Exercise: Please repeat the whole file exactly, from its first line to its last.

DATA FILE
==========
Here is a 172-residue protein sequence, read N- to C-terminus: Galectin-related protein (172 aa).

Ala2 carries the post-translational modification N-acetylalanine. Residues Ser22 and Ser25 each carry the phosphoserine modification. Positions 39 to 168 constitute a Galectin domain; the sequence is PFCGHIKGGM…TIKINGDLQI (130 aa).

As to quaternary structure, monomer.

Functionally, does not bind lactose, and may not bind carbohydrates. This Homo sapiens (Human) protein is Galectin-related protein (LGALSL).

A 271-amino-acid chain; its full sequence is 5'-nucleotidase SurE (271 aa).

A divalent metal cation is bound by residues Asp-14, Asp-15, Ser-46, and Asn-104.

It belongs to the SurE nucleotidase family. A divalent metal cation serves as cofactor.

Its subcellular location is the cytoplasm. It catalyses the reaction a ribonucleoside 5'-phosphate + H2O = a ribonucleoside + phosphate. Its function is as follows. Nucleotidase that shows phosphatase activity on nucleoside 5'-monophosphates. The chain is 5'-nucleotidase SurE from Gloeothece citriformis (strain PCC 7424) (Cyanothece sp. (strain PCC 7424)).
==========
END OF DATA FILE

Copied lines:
Here is a 172-residue protein sequence, read N- to C-terminus: Galectin-related protein (172 aa).

Ala2 carries the post-translational modification N-acetylalanine. Residues Ser22 and Ser25 each carry the phosphoserine modification. Positions 39 to 168 constitute a Galectin domain; the sequence is PFCGHIKGGM…TIKINGDLQI (130 aa).

As to quaternary structure, monomer.

Functionally, does not bind lactose, and may not bind carbohydrates. This Homo sapiens (Human) protein is Galectin-related protein (LGALSL).

A 271-amino-acid chain; its full sequence is 5'-nucleotidase SurE (271 aa).

A divalent metal cation is bound by residues Asp-14, Asp-15, Ser-46, and Asn-104.

It belongs to the SurE nucleotidase family. A divalent metal cation serves as cofactor.

Its subcellular location is the cytoplasm. It catalyses the reaction a ribonucleoside 5'-phosphate + H2O = a ribonucleoside + phosphate. Its function is as follows. Nucleotidase that shows phosphatase activity on nucleoside 5'-monophosphates. The chain is 5'-nucleotidase SurE from Gloeothece citriformis (strain PCC 7424) (Cyanothece sp. (strain PCC 7424)).